'Liquid Sunlight' Could Produce Oxygen and Clean Fuel for Future Mars Colonies
Scientists at Berkeley are hard at work creating what they've named "liquid sunlight," a process by which solar light is used to turn carbon dioxide and water into oxygen, fuel, and other chemical compounds.
It's a revolutionary idea; if there's one thing that planet Earth has an overabundance of right now, it's carbon dioxide. Lead scientist Peidong Yang's idea involves taking the nasty byproducts of pollution and turning them into fuel, both replacing our old-fashioned reliance on petroleum, and using up some of the carbon dioxide in the atmosphere.
In order to do this, the team has spent the last 10 years looking really closely at plants, and the way that natural photosynthesis uses sunlight to strip the oxygen from carbon dioxide and instead create various types of plant food.
While it's clear that this process works just fine in nature, finding the right materials to successfully trap and manipulate sunlight has proven difficult. This isn't the same process as solar power cells, as sunlight isn't directly transformed into energy - instead, it involves using light as the catalyst to turn carbon into fuel that can be put to use in a variety of situations.
After a lot of work, the team now has a prototype; a system that involves bubbling carbon dioxide through water, which, when exposed to sunlight, can produce fuel, polymers, and even the initial pharmaceutical intermediates necessary to make drugs.
Medical drugs, that is—a lot of research has already been done into bubbling gas through water in order to produce a more illicit reaction within the body.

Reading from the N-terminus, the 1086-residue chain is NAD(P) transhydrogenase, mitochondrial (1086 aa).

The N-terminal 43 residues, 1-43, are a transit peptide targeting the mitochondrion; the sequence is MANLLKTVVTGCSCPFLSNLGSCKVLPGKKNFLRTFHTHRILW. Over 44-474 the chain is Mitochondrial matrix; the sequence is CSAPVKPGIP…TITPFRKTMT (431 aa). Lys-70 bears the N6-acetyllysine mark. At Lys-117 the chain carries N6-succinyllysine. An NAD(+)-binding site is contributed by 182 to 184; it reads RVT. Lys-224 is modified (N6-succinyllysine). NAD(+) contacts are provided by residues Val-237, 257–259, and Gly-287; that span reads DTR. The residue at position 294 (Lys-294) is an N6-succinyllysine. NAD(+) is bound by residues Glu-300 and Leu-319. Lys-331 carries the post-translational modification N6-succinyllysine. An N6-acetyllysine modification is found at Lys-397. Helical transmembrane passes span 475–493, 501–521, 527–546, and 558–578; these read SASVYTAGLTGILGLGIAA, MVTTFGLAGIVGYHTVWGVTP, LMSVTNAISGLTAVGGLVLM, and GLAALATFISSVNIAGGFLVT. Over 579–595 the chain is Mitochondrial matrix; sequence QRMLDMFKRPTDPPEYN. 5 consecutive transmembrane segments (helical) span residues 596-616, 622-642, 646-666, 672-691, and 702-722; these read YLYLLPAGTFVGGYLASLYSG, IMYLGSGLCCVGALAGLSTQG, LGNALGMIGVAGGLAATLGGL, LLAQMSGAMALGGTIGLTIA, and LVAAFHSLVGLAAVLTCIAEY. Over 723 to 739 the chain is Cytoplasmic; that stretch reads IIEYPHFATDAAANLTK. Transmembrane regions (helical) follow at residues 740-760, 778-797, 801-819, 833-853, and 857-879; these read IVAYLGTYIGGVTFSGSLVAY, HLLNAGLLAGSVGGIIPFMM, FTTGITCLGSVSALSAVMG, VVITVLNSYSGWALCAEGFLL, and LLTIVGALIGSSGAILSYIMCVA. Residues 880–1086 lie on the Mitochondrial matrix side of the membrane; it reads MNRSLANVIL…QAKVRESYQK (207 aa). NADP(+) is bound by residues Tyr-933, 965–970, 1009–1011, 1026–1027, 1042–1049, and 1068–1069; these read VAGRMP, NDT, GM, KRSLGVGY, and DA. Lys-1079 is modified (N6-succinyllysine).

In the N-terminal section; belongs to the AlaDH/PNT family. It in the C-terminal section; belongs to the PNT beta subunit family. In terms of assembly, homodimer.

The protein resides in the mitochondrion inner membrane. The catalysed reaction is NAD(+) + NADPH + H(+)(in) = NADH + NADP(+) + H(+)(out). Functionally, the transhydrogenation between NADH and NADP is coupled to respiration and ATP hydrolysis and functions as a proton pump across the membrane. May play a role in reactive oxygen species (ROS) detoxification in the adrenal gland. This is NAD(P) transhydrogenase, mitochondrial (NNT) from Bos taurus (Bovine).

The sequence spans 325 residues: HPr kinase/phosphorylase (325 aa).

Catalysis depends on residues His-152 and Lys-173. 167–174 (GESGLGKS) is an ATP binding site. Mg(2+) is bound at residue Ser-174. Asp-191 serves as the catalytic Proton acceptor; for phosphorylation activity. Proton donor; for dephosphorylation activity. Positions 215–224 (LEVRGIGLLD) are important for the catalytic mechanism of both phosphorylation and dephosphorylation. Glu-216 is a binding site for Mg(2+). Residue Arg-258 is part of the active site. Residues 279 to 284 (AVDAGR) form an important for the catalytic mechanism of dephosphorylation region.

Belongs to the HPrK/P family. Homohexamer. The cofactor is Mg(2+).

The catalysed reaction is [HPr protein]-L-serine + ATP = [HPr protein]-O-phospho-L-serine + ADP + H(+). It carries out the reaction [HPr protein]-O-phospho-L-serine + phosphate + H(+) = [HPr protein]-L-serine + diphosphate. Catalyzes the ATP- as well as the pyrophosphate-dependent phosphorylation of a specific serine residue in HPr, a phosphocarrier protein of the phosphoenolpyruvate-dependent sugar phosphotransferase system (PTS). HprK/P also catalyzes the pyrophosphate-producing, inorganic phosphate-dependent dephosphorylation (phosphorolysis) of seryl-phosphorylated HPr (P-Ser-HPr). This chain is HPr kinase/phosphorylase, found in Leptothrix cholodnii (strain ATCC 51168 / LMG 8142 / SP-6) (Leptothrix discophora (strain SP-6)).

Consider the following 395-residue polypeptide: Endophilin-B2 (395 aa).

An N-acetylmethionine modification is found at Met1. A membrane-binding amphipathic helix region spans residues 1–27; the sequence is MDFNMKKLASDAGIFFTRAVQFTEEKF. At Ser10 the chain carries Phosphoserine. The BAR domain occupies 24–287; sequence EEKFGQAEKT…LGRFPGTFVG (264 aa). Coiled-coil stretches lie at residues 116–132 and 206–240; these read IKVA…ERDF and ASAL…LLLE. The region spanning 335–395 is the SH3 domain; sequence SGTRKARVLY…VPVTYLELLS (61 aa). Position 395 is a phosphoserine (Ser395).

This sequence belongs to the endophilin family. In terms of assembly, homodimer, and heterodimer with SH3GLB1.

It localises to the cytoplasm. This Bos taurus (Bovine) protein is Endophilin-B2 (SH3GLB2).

Yang sees his technology as the future of fuel for a variety of uses, with gas stations boasting large, artificial leafy roofs that produce fuel that can be pumped directly into cars.
There's also a possibility that the technology could be used in outer space, with sunlight providing astronauts with oxygen while simultaneously generating energy, supplies, or even fertilizer (Yang namedrops The Martian as a movie that would have been simpler if the characters had been blessed with access to his invention).
It remains to be seen whether this new emerging artificial photosynthesis can prove more effective than other forms of clean, renewable fuel. Certainly, as much as Yang might like to see his work providing fuel for Martian colonists, the fact that the Red Planet is further away from the sun means that less light arrives there to begin with, making solar power that little bit more difficult to generate.
That said, the true selling point of liquid sunlight is its effect on the environment, providing a way to use up excess carbon dioxide in the atmosphere and thus reduce greenhouse gasses, all while generating resources that will be useful to humanity going forward.
As this technology develops, it could be instrumental in helping us to fix the mistakes that we've already made with our planet's atmosphere, all while helping us to fuel our cars - a net win for humanity in general!